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I've created a C function with variadic arguments (NSIntegers) like below:

NSInteger test(NSInteger arg, ...)
{
    va_list args;
    va_start(args, arg);
    NSInteger arg2 = va_arg(args, NSInteger);
    return arg + arg2;
}

On calling this function with negative second value, it somehow becomes a very large number.

test( 2,  2); // result = 4
test(-2,  2); // result = 0
test( 2, -2); // result = 4294967296

However, if I use int instead of NSInteger for the variadic argument, everything works as expected.

NSInteger test2(NSInteger arg, ...)
{
    va_list args;
    va_start(args, arg);
    int arg2 = va_arg(args, int);
    return arg + arg2;
}

Tests:

test2( 2,  2); // result = 4
test2(-2,  2); // result = 0
test2( 2, -2); // result = 0

Anything I'm probably missing here or doing something wrong? Would be great if someone can point me in the right direction here.

Thanks!

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1 Answer 1

up vote 4 down vote accepted

Because you're passing integer literals as the arguments, so in the case of 2 and -2, these will be passed as ints. So you're invoking undefined behaviour by trying to read an NSInteger.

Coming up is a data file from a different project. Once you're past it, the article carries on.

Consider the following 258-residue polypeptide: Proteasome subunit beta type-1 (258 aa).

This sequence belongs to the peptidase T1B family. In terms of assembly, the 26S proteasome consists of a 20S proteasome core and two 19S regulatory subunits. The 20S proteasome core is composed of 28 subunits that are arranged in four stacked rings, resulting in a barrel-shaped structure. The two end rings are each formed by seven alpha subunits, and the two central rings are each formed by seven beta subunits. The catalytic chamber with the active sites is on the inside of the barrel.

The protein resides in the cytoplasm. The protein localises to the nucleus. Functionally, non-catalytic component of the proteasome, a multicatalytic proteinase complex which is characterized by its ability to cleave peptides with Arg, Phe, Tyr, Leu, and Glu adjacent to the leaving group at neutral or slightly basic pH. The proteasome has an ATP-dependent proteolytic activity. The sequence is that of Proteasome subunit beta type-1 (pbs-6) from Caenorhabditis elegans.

To solve this, use an explicit cast:

test(2, (NSInteger)-2);
share|improve this answer
    
Thanks, didn't know that. -2l works as well. Guess I need to have a better understanding of how C works underneath. –  Himanshu Jun 9 '13 at 21:26
    
@Himanshu I can only confirm this. I always advise everybody trying to do OS X or iOS programming to master C before getting into Objective-C and Cocoa (else nasal demons and headache will be present). –  user529758 Jun 9 '13 at 21:29
    
@Himanshu: That isn't portable though. As I understand, NSInteger may be a typedef for either int or long; on a platform where it's int, using -2l will cause an equivalent problem. –  Oliver Charlesworth Jun 10 '13 at 0:40

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